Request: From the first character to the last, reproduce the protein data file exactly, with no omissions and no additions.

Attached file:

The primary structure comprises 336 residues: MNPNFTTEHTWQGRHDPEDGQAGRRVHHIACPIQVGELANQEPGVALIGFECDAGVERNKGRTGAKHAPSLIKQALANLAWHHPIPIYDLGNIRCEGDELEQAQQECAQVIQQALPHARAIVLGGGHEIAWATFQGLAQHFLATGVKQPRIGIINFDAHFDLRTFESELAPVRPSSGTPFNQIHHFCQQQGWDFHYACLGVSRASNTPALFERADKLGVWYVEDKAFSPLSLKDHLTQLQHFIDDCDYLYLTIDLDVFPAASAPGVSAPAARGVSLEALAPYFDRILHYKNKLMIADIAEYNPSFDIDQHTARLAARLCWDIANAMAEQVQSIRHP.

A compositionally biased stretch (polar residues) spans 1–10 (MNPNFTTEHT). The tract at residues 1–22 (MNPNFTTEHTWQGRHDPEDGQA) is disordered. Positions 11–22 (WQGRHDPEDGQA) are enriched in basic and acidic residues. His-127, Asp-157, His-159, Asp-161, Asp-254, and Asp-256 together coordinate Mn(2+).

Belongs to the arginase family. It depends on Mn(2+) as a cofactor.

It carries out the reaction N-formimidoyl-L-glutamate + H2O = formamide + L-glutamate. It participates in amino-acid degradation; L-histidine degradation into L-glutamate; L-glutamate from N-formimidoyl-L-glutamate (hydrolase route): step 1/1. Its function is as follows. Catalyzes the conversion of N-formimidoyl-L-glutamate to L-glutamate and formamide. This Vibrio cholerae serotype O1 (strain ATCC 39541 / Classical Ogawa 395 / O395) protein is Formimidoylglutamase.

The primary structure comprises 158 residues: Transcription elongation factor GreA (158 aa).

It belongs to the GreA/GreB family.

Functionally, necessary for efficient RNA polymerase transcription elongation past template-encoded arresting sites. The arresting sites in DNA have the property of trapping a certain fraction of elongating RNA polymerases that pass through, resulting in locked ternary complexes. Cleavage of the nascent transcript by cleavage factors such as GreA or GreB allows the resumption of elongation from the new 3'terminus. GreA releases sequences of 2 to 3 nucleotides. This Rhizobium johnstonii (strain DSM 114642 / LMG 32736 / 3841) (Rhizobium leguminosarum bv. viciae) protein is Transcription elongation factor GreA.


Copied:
The primary structure comprises 336 residues: MNPNFTTEHTWQGRHDPEDGQAGRRVHHIACPIQVGELANQEPGVALIGFECDAGVERNKGRTGAKHAPSLIKQALANLAWHHPIPIYDLGNIRCEGDELEQAQQECAQVIQQALPHARAIVLGGGHEIAWATFQGLAQHFLATGVKQPRIGIINFDAHFDLRTFESELAPVRPSSGTPFNQIHHFCQQQGWDFHYACLGVSRASNTPALFERADKLGVWYVEDKAFSPLSLKDHLTQLQHFIDDCDYLYLTIDLDVFPAASAPGVSAPAARGVSLEALAPYFDRILHYKNKLMIADIAEYNPSFDIDQHTARLAARLCWDIANAMAEQVQSIRHP.

A compositionally biased stretch (polar residues) spans 1–10 (MNPNFTTEHT). The tract at residues 1–22 (MNPNFTTEHTWQGRHDPEDGQA) is disordered. Positions 11–22 (WQGRHDPEDGQA) are enriched in basic and acidic residues. His-127, Asp-157, His-159, Asp-161, Asp-254, and Asp-256 together coordinate Mn(2+).

Belongs to the arginase family. It depends on Mn(2+) as a cofactor.

It carries out the reaction N-formimidoyl-L-glutamate + H2O = formamide + L-glutamate. It participates in amino-acid degradation; L-histidine degradation into L-glutamate; L-glutamate from N-formimidoyl-L-glutamate (hydrolase route): step 1/1. Its function is as follows. Catalyzes the conversion of N-formimidoyl-L-glutamate to L-glutamate and formamide. This Vibrio cholerae serotype O1 (strain ATCC 39541 / Classical Ogawa 395 / O395) protein is Formimidoylglutamase.

The primary structure comprises 158 residues: Transcription elongation factor GreA (158 aa).

It belongs to the GreA/GreB family.

Functionally, necessary for efficient RNA polymerase transcription elongation past template-encoded arresting sites. The arresting sites in DNA have the property of trapping a certain fraction of elongating RNA polymerases that pass through, resulting in locked ternary complexes. Cleavage of the nascent transcript by cleavage factors such as GreA or GreB allows the resumption of elongation from the new 3'terminus. GreA releases sequences of 2 to 3 nucleotides. This Rhizobium johnstonii (strain DSM 114642 / LMG 32736 / 3841) (Rhizobium leguminosarum bv. viciae) protein is Transcription elongation factor GreA.